Besides setting the objectives, the White Paper offered a vision of how the transport system should evolve in order to be capable of meeting its challenges. It needs to become a transport system with better integration between modes, fewer barriers to market entry, coherent infrastructure design and wide deployment of new technologies for traffic management, travel planning and vehicle propulsion. These developments are deemed necessary to achieve the objectives without curbing mobility, which is vital for both social and economic growth.

Finally, the 2011 strategy also proposed ten goals for guiding policy action and helping assess progress (these operational policy objectives should serve as benchmarks indicating the way forward, but they are not ultimate objectives per se):

  1. Halve the use of conventionally fuelled cars in urban transport by 2030; phase them out in cities by 2050 and achieve essentially CO2-free city logistics in major urban centres by 2030.
  2. 40% low carbon sustainable fuels in aviation by 2050; reduce EU CO2 emissions from maritime bunker fuels by 40% by 2050.
  3. Shift 30% of road freight above 300 km to rail and waterborne by 2030.
  4. Triple the existing high-speed rail network by 2030. The majority of medium-distance passenger transport should go by rail by 2050.
  5. Complete the TEN-T ‘core’ network by 2030 with a corresponding set of information services.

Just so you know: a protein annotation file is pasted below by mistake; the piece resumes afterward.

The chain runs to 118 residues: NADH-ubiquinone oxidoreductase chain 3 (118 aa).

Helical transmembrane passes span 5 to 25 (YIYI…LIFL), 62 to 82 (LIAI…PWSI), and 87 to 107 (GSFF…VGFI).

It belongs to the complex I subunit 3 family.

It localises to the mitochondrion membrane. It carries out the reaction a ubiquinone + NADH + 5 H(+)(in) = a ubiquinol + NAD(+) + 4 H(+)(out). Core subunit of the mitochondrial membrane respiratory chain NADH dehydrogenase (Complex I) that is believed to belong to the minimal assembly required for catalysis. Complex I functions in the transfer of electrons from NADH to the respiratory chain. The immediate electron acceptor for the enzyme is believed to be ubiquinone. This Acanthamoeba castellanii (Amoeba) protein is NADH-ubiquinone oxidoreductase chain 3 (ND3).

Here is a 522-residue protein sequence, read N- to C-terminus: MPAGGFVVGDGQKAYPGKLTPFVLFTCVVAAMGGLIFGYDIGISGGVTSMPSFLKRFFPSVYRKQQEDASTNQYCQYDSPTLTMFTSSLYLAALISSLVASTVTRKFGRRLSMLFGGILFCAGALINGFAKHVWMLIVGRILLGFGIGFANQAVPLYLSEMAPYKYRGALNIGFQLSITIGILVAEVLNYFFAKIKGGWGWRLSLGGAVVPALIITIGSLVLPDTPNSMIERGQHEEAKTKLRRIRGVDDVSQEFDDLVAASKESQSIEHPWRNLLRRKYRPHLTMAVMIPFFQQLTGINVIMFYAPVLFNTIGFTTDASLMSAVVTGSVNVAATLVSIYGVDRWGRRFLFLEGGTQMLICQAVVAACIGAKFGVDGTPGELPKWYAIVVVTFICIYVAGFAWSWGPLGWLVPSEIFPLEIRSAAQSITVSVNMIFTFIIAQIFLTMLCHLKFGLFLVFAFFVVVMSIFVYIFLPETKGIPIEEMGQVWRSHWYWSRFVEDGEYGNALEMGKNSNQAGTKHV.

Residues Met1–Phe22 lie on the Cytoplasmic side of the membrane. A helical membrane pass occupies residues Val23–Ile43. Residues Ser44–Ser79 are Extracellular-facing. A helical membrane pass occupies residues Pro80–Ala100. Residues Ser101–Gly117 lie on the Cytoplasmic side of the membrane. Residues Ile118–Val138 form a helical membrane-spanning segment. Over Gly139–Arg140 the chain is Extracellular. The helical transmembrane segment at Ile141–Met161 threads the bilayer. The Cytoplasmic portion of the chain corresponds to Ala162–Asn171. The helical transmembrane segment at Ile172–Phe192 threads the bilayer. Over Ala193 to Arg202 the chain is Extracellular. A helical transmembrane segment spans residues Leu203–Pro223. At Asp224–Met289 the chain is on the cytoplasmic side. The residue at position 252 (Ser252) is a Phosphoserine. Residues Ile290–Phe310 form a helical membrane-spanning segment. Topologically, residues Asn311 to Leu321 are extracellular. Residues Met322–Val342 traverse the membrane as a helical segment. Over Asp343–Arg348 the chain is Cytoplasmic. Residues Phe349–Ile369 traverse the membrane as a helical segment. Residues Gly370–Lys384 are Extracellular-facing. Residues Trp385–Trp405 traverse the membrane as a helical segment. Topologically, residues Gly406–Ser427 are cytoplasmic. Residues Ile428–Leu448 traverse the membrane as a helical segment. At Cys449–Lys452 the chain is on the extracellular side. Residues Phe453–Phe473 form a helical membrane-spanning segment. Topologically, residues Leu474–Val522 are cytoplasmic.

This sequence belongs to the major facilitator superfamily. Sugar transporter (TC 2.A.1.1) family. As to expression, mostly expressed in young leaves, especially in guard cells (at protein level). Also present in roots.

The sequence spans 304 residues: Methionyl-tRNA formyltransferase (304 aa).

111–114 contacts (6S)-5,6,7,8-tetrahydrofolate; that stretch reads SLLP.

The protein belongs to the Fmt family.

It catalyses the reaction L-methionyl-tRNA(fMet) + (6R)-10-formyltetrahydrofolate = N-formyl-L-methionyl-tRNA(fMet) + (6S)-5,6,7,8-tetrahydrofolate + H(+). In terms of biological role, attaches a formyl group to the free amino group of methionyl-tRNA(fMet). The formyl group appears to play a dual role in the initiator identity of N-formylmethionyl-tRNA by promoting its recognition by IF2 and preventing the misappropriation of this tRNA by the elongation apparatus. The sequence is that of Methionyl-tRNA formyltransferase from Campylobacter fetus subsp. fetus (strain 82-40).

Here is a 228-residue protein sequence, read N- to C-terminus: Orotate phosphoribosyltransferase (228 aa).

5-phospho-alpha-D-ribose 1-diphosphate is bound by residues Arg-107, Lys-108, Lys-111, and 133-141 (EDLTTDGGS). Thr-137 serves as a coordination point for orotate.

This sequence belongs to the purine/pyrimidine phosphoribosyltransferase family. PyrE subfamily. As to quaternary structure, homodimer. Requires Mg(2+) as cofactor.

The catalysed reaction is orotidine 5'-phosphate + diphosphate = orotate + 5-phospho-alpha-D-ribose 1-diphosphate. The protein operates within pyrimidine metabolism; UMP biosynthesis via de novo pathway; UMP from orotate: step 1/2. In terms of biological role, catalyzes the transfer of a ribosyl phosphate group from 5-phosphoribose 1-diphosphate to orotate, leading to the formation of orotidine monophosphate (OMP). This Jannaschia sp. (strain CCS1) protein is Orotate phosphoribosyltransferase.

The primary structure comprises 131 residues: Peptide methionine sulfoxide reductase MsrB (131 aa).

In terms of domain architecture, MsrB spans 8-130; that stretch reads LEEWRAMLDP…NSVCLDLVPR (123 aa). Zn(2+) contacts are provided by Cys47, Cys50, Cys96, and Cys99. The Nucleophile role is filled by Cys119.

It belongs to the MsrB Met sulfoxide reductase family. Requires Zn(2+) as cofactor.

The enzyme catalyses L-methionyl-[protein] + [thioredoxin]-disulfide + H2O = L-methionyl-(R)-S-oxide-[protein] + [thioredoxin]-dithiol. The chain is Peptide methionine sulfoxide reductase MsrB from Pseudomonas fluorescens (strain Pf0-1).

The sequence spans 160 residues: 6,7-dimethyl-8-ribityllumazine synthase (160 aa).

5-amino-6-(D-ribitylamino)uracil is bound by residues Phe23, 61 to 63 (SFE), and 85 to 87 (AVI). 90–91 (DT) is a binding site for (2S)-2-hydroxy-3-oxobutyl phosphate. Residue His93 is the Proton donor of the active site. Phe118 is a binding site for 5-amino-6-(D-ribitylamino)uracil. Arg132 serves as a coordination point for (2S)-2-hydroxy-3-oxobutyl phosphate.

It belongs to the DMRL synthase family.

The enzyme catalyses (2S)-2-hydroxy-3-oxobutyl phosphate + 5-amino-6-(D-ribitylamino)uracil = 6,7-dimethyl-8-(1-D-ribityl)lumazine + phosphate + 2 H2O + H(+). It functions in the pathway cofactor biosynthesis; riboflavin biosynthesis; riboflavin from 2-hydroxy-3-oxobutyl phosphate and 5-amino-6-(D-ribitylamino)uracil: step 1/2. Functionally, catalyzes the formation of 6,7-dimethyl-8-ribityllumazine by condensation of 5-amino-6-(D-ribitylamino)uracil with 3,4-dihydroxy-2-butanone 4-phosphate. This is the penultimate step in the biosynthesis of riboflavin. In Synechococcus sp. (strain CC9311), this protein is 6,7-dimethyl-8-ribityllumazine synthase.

6. Multimodal connections between all core network airports and rail, core seaports and rail freight and inland waterways by 2050.
  7. Deployment of traffic management infrastructure and systems in the various modes. Deployment of Galileo
  8. Development of the framework for a European multimodal transport information management and payment system by 2020.
  9. Halve road casualties by 2020, move close to zero fatalities by 2050. Make sure that the EU is a world leader in safety and security of transport in all modes of transport.
  10. Move towards full application of ‘user pays’ and ‘polluter pays’ principles in order to generate revenues and ensure financing for future transport investments.

In order to achieve these objectives the White Paper’s strategy set four broad areas of intervention:

  • Internal market – elimination of the remaining internal market barriers;
  • Innovation – acceleration of the deployment of new vehicle and fuel technologies, and of IT solutions for traffic management;
  • Infrastructure – creation of a ‘core’ TEN-T network as a backbone of a truly multimodal European network and finding new sources of and mechanisms for funding, including greater recourse to user pay and polluter pays principles;